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30 views

How did Old Norse 'við' acquire its instrumental meaning?

I only present this question originally of Dr Romano that also interests me: The more interesting question is how in ON [Old Norse] við acquired its instrumental meaning: "He crossed the lake við ...
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1answer
67 views

What is the origin of the Icelandic Ð, ð, eth?

Icelandic's other unique letter, the thorn, is obviously Runic (and near the front of the Futhark). Eth was not defined in the "First Grammatical Treatise" of 1140-1180. It seems like both the Runic ...
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0answers
27 views

Old Norse kné: a- stem or wa- stem?

The neuter noun kné follows a-stem declension. But it comes from Proto-Germanic *knewą. This seems to be a wa-stem. Then why does it follow a-stem declension? Did Scandinavians force it to, even ...
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61 views

Old Norse name for Balts (Baltic people)?

Is there a word in Old Norse vocabulary for Balts (Baltic people)? How about regions of nowadays Latvia, particularly for Courland?
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1answer
131 views

Suffix -sk[a/i] for adjectives derrived from nations in Nordic and some Slavic languages

I was wondering about the ending -sk(+ optionally an additional vowel) used to create adjectives from names of the nations in Nordic (at least Danish and Swedish) as well as some Slavic languages (at ...
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1answer
73 views

Old Norse: Noun declension gen. sg. -s or -ar?

I am using A Concise Dictionary of Old Icelandic and An Introduction to Old Norse (by E. V. Gordon) as my resoources. In An Introduction, it is said that: Some nouns declined otherwise as ...
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1answer
109 views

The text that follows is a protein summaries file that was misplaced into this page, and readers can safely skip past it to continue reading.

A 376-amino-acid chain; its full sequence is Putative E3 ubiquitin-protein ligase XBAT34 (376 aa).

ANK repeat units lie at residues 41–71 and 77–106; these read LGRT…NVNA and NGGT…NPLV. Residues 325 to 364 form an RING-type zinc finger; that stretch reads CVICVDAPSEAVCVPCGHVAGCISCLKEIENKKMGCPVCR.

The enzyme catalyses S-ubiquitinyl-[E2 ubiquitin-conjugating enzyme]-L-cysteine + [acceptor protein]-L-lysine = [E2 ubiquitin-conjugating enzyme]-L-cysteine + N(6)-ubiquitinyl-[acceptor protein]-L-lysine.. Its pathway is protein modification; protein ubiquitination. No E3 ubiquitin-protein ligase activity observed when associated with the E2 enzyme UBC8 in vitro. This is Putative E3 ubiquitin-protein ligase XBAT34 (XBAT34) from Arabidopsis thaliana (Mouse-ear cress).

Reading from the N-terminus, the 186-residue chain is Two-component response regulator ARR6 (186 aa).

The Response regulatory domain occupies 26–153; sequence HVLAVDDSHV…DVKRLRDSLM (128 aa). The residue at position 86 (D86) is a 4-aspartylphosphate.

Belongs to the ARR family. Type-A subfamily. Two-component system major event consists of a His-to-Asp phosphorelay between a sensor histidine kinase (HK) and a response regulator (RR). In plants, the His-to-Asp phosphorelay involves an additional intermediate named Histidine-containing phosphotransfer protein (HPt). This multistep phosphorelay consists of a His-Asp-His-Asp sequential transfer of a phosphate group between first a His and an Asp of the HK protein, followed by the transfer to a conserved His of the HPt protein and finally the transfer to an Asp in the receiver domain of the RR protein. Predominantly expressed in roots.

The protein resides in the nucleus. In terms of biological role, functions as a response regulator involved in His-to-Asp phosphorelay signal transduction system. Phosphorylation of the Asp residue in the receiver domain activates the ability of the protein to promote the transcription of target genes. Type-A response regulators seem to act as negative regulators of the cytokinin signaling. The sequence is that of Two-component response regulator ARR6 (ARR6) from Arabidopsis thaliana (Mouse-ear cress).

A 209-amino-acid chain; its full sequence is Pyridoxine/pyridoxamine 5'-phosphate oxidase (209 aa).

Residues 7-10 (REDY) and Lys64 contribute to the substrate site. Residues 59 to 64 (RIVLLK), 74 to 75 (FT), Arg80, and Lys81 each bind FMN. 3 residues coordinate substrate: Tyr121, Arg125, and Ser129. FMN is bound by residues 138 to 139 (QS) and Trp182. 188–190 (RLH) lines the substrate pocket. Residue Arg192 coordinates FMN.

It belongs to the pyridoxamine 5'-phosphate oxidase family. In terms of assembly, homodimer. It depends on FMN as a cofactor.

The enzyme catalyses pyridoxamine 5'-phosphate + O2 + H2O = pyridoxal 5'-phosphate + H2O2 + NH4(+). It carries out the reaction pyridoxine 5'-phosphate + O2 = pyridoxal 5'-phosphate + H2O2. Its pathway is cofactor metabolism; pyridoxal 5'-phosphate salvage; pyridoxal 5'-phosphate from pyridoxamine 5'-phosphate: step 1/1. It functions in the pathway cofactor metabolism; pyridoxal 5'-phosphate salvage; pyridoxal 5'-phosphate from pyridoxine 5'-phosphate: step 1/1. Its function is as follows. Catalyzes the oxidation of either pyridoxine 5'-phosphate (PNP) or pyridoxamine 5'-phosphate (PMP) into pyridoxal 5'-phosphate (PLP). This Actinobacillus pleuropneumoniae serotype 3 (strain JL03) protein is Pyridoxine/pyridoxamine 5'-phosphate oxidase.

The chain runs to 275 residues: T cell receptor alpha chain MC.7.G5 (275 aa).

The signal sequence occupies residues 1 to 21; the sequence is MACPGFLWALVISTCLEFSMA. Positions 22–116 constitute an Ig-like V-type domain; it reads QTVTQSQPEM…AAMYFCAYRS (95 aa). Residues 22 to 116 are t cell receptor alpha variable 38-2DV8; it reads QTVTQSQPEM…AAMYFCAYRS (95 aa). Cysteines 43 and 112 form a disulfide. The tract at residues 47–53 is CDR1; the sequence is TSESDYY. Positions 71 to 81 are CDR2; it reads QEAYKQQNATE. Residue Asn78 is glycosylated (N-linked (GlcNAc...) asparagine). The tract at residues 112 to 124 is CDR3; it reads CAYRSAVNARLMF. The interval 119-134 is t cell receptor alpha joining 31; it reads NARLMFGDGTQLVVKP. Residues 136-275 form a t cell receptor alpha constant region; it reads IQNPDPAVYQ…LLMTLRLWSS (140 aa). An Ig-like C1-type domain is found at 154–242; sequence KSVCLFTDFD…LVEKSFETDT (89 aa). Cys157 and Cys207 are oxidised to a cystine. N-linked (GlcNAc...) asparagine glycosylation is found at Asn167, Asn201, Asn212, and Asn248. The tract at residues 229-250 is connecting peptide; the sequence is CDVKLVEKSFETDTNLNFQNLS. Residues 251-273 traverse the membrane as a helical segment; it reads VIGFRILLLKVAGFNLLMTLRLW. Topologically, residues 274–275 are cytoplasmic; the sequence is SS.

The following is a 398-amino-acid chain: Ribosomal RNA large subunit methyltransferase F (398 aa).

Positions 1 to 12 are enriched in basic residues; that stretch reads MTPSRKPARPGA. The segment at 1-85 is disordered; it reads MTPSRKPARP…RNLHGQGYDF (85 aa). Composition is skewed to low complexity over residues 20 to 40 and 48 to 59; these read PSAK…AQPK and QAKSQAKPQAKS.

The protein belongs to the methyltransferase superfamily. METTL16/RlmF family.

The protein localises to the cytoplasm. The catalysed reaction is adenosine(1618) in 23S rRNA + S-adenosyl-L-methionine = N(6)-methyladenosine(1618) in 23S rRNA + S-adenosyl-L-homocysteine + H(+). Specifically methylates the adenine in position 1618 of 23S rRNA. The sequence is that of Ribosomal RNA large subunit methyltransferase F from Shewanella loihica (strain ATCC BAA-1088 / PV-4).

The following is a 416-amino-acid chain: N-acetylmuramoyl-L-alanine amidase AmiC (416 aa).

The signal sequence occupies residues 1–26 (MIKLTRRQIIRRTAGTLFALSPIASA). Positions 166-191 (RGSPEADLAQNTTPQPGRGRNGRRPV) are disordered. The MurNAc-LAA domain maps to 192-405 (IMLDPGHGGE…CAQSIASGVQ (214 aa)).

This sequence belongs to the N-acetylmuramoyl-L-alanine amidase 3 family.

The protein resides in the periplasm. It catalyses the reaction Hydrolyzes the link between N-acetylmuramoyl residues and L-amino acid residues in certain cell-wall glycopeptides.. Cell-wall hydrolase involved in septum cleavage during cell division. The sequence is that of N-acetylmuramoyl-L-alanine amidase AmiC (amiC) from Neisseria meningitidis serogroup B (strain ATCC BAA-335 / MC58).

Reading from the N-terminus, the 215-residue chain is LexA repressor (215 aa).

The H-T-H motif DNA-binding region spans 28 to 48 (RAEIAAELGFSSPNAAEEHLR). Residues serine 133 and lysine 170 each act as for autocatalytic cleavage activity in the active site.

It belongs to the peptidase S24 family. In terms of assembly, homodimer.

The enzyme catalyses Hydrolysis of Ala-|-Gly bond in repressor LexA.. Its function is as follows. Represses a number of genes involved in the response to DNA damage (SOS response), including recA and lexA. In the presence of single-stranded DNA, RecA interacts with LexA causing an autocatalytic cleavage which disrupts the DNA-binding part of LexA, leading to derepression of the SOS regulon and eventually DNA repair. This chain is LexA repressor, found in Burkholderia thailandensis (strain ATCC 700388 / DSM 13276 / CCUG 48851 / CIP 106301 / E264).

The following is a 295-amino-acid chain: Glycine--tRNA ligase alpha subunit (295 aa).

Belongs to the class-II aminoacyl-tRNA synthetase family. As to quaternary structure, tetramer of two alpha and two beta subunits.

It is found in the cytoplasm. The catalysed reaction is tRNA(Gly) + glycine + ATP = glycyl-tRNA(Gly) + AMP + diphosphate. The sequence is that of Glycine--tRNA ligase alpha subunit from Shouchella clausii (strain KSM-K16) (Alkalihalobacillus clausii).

Why is “och” (and) not spelled “og” in Swedish?

For example, here is the word for "I" in the Old Norse dialects. Old East Norse = Jak Old West Norse = Ek These words became, with a natural evolution, the following: Icelandic = Ég Faroese = Eg ...
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1answer
334 views

Markers for feminine and masculine names in Old Norse?

A question in two parts: One, is there a way, other than original context, to determine whether a name in Old Norse is generally masculine or generally feminine? Two, how would one go about ...
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2answers
125 views

Is there any characteristic that is unique to North Germanic languages?

Is there any characteristic that is unique to the North Germanic languages (Swedish, Danish, Norweigan, Faroese, Icelandic) and the dead ones (such as Old West Norse, Old East Norse, Norn, Proto-Norse)...
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231 views

Help me find an early Old Norse dictionary (or even a grammar)

For some time I've been looking for a dictionary of Old Norse that reflects an early situation in the language; this kind of resource has been amazingly hard to find, for some reason. Most ...
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1answer
357 views

How did one pronounce an 'r' in Old English?

I'm wondering how the rhotic consonant was pronounced by the ancient Anglo-Saxons. Was it pronounced as an alveolar like Modern English or more like the trill Scots use in certain words? Were there ...
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2answers
457 views

Why does the Old Norse word “maðr” include “ð”, while its cognate E “man” doesn't?

maðr From Proto-Germanic *mann-, whence also Old English mann, Old High German man. mann- Descendants Old English: mann, man; manna English: man Old Frisian: man, mon West Frisian: ...
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2answers
327 views

How does the Icelandic word “finna” come from Proto-Germanic “finþanan”?

finna From Old Norse finna, from Proto-Germanic *finþanan. finþanan From Proto-Indo-European *pent-, *penth- (“to go, pass; path, bridge”). Cognate with Latin pons (“bridge”), Old Indian ...